Here, i used the 77mm to photograph my kids in the backyard. i really wanted to blur out the leaves, ie, max aperture while still getting the kids' faces in reasonable focus. In this example, the rear-most child (on left) is slightly out of focus at f/2.8. If I were shooting this again, i would click up to f/3.5 perhaps. They were constantly fidgeting, standing up, playing in the leaves, so there wasn't much time for studying the zooms on my LCD. Regardless, i caught the beauty of the lens as well as a good holiday portrait.

Lovely photo Mike. Almost, almost, makes me want the 77.
12-21-2011, 08:00 PM   #6
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try to get as much light as possible because a poorly lit room will challenge the camera. For me, i wouldn't go below 1/60th sec shutter speed when shooting very stationary people. you probably cant use f/8 indoors, so maybe f/4 with a bumped up ISO will work unless you know how to use your flash.
i dont pretend to be a portrait photographer but you want as much light as possible, diffused light even better.

In my pic above, it was way too dark inside but outside it was totally overcast. this is perfect soft light for faces. i placed the bright sky behind me and to my left a little and then shot a flash through a reflector to my right. The tree branches were casting shadows on the faces so i had to bump up the flash power a little more to balance that out. ISO 80 allowed me to keep the pic super clean for printing enlargements.
good luck.
for auto focus, you are working with a relatively narrow plane of focus, so dont lock on the closest face nor the furthest face; pick the person in inside that plane, generally speaking. in the example above, i would select the eye of the child on the right for focus.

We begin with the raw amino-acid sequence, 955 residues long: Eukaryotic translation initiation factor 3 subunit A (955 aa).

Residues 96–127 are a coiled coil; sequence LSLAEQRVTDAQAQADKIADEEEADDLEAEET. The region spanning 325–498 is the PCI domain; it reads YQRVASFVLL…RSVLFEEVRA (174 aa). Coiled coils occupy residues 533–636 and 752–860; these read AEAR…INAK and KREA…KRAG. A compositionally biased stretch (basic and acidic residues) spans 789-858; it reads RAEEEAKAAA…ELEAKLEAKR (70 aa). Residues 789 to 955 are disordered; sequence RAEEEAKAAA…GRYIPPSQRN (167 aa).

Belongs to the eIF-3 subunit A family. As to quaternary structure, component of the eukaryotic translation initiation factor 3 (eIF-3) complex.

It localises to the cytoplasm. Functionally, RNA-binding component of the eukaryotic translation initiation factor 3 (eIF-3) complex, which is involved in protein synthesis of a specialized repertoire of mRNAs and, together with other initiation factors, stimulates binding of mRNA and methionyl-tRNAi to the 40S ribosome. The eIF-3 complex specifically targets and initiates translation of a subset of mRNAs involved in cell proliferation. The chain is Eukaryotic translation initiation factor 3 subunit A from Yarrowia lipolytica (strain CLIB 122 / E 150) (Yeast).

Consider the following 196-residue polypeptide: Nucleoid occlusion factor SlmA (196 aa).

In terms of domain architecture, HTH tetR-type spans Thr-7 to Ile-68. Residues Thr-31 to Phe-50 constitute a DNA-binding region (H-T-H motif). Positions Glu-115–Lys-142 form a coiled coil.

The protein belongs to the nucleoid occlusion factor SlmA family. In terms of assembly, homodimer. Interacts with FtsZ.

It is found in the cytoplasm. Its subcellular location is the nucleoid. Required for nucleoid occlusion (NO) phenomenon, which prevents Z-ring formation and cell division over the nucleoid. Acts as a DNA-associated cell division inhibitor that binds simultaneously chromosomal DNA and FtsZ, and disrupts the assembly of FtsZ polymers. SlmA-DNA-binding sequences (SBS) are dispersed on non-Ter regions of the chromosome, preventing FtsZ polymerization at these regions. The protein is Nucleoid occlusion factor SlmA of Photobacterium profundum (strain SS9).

12-21-2011, 08:00 PM   #7
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QuoteOriginally posted by Docrwm Quote
Lovely photo Mike. Almost, almost, makes me want the 77.
thanks doc.
12-21-2011, 11:33 PM   #8
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Freewheelin, it sounds to me like you are only used to point and shoot cameras and unfortunetly K5 isn't and requires a bit of knowledge how to use. I recommend you pick up a book that will teach you the basics of photography, like shutter, aperture, iso, DOF etc... The reason SLRs can take great photos, is because they give you control of this variables and you can become creative. But to be able to use them, you have to understand them. K5 isn't a point and shoot camera, even with it's green mode.

To shoot a group of people, you select a person who is in middle of DOF of the particular lens + aperture, you can preview your DOF to make sure that everything is sharp and then recompose the camera and take a photo. K5 doesn't have a group mode, it requires you to know about cameras. Learn and enjoy, not to mention become more creative.